Enterohemorrhagic E. coli (EHEC) serotype O157:H7 is responsible for outbreaks of bloody diarrhea and hemolytic uremic syndrome throughout the world. The main reservoir for EHEC is cattle herds. EHEC colonization of cattle has been shown to require a functional locus of enterocyte effacement (LEE) region, involved in intestinal adhesion, and formation of lesions on enterocytes named attaching and effacing (AE) lesions, as well as a functional SdiA transcription factor. SdiA is a quorum sensing transcription factor that requires its autoinducer, an acyl-homoserine lactone (AHL) for proper folding and function. EHEC harbors SdiA, but does not produce an AHL autoinducer, consequently having to sense AHLs produced by other species of bacteria in the environment. These observations, combined with reports showing that AHLs are prominent within cattle rumen, suggest an important role for SdiA- AHL mediated regulation of EHEC genes necessary for colonization of the bovine gastrointestinal (GI) tract. We demonstrated that both synthetic AHLs, as well as AHLs extracted from cattle rumen repress expression of the LEE genes. However, the role of diet in modulating AHL levels within the rumen, and their correlation with EHEC shedding remain poorly understood. Furthermore, the mechanisms by which SdiA regulates transcription are still unknown. Finally, the distribution of an sdiA mutant within the intestinal tract of cattle, as well as a definitive reason underlying its attenuation remains to be established. Accordingly the Specific Aims of this study are:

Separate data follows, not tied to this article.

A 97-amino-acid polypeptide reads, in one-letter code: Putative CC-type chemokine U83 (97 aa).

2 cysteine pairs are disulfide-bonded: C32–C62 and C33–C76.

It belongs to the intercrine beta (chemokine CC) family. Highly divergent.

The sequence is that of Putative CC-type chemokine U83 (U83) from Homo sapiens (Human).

Specific Aim 1 : To assess the presence of AHLs in rumen samples from cattle, as well as their correlation with diet and EHEC shedding.
Specific Aim 2 : Determine the molecular mechanisms of SdiA-dependent gene regulation.
Specific Aim 3 : Characterize the distribution of an sdiA mutant within the bovine intestine, and better define the basis for this mutant's diminished ability to colonize cattle.
Enterohemorrhagic E.coli (EHEC) serotype O157:H7 is the agent responsible for outbreaks of bloody diarrhea throughout the world. The main reservoir for EHEC is cattle herds. Consequently, diminishing cattle colonization and shedding of EHEC is of great interest to human health. In this grant proposal, we aim to understand how a signaling mechanism between bacterial cells through a small molecule called acyl-homoserine lactone, which is present in the rumen of cattle, controls expression of EHEC genes necessary for virulence and colonization of the bovine intestine.
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